In most laboratories, embryo transfer traditionally takes place on day 2 to 3 of culture, or during blastocyst stage, whilst embryo transfer on day 4 is an alternative that has not commonly been adopted into laboratory practice.
When compared with embryo transfer during early stages, blastocyst transfer is generally accepted as superior. This is mainly for reasons of improved synchronisation between the embryo and the endometrium and more objective embryo selection once the genome has been activated. It means that a smaller number of embryos can be transferred, thus avoiding the risk of a multiple pregnancy.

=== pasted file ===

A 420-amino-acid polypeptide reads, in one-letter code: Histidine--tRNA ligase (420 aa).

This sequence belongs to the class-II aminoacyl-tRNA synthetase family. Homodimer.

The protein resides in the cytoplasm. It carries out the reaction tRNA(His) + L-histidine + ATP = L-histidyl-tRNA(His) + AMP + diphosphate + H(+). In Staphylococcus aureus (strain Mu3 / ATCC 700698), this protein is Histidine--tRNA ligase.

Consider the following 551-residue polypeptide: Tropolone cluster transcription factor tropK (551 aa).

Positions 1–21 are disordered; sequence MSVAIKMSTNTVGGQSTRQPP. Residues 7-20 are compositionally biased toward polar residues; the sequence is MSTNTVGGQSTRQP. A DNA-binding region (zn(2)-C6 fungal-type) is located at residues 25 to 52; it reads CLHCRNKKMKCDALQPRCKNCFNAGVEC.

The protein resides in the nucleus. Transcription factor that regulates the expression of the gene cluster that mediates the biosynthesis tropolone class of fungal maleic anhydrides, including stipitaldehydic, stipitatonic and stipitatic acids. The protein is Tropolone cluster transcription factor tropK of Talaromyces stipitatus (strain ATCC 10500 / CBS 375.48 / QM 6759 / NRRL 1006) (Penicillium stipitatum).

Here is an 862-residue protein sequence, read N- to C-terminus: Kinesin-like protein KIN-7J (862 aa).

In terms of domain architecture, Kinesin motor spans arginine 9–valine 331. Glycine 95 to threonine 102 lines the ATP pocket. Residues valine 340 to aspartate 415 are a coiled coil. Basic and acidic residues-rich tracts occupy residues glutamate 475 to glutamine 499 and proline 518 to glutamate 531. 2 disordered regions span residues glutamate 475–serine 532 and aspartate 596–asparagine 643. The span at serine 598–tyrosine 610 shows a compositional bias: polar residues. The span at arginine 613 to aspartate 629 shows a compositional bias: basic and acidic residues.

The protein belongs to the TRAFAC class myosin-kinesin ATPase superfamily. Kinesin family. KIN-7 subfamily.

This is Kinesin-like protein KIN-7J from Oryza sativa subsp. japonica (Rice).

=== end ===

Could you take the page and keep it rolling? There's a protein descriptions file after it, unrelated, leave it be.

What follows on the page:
However, transfer is not always possible on day 5 and this is mainly due to objections raised by patients (work commitments, travel plans for returning home or other matters). In cases such as these, embryo transfer on day 4 could prove to be an appropriate strategy that allows for greater flexibility when programming transfer.
Existing publications and in-house data endorse the validity of transfer on day 4 and indicate that it allows for adequate embryo selection without a negative impact on pregnancy rates when compared with blastocyst transfer on day 5.